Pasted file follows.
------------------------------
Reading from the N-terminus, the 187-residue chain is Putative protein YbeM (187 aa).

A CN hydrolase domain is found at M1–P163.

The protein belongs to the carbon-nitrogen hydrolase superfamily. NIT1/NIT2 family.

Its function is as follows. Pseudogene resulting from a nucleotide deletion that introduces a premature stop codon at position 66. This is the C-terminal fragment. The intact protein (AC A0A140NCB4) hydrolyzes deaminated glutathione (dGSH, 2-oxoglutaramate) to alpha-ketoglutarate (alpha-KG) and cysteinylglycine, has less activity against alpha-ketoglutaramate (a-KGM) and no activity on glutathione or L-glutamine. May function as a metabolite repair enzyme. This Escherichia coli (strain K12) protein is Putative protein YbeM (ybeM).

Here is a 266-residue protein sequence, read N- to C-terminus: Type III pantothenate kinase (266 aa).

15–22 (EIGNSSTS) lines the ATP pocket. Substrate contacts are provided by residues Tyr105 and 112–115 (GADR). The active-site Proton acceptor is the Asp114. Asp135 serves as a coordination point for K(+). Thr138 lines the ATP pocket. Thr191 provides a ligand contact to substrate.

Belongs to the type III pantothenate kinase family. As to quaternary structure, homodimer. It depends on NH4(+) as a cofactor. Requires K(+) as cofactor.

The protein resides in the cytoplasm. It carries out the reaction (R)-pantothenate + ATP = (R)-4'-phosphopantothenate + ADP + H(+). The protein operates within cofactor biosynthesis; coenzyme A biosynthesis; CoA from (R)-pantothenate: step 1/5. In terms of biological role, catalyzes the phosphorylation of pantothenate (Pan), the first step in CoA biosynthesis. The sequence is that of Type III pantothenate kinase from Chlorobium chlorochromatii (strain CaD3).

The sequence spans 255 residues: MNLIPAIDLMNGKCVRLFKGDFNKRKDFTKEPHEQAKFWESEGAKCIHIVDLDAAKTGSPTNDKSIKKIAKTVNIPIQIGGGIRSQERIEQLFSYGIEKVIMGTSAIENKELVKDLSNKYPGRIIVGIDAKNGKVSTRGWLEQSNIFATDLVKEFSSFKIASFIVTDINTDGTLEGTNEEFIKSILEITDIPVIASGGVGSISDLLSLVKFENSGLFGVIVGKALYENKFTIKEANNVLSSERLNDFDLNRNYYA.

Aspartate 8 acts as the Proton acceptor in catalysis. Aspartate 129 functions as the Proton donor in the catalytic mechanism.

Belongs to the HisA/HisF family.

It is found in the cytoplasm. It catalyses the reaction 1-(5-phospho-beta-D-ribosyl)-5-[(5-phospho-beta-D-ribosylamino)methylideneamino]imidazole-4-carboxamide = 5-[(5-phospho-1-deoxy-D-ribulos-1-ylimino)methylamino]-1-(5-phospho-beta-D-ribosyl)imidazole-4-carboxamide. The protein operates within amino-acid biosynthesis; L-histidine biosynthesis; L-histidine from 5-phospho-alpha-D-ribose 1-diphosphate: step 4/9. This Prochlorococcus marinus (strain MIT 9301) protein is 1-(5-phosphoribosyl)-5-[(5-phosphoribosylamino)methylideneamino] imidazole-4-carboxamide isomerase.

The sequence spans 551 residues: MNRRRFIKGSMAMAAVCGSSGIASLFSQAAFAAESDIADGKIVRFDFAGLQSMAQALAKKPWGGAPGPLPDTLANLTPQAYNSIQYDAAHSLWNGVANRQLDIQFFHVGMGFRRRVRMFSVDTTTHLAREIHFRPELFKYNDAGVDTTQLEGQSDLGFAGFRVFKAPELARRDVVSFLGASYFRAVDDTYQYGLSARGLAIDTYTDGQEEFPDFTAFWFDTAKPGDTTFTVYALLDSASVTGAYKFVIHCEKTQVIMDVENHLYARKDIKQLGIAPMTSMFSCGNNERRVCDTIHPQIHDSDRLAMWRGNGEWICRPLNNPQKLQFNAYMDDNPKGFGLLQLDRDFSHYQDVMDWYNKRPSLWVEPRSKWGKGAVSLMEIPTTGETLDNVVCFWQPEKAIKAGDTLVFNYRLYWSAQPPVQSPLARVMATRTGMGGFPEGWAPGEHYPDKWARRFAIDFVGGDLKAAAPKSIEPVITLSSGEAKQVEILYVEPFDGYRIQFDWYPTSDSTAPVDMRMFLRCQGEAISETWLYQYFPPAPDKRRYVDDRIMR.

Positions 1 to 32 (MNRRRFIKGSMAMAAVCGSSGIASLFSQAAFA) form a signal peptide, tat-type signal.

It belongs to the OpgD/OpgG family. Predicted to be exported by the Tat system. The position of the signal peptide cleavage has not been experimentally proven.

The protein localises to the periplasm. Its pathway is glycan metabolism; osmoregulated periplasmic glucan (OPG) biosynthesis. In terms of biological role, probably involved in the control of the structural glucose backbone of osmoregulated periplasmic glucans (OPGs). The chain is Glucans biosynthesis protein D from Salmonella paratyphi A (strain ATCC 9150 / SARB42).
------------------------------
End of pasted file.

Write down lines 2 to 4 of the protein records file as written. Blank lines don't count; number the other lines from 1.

A CN hydrolase domain is found at M1–P163.

The protein belongs to the carbon-nitrogen hydrolase superfamily. NIT1/NIT2 family.

Its function is as follows. Pseudogene resulting from a nucleotide deletion that introduces a premature stop codon at position 66. This is the C-terminal fragment. The intact protein (AC A0A140NCB4) hydrolyzes deaminated glutathione (dGSH, 2-oxoglutaramate) to alpha-ketoglutarate (alpha-KG) and cysteinylglycine, has less activity against alpha-ketoglutaramate (a-KGM) and no activity on glutathione or L-glutamine. May function as a metabolite repair enzyme. This Escherichia coli (strain K12) protein is Putative protein YbeM (ybeM).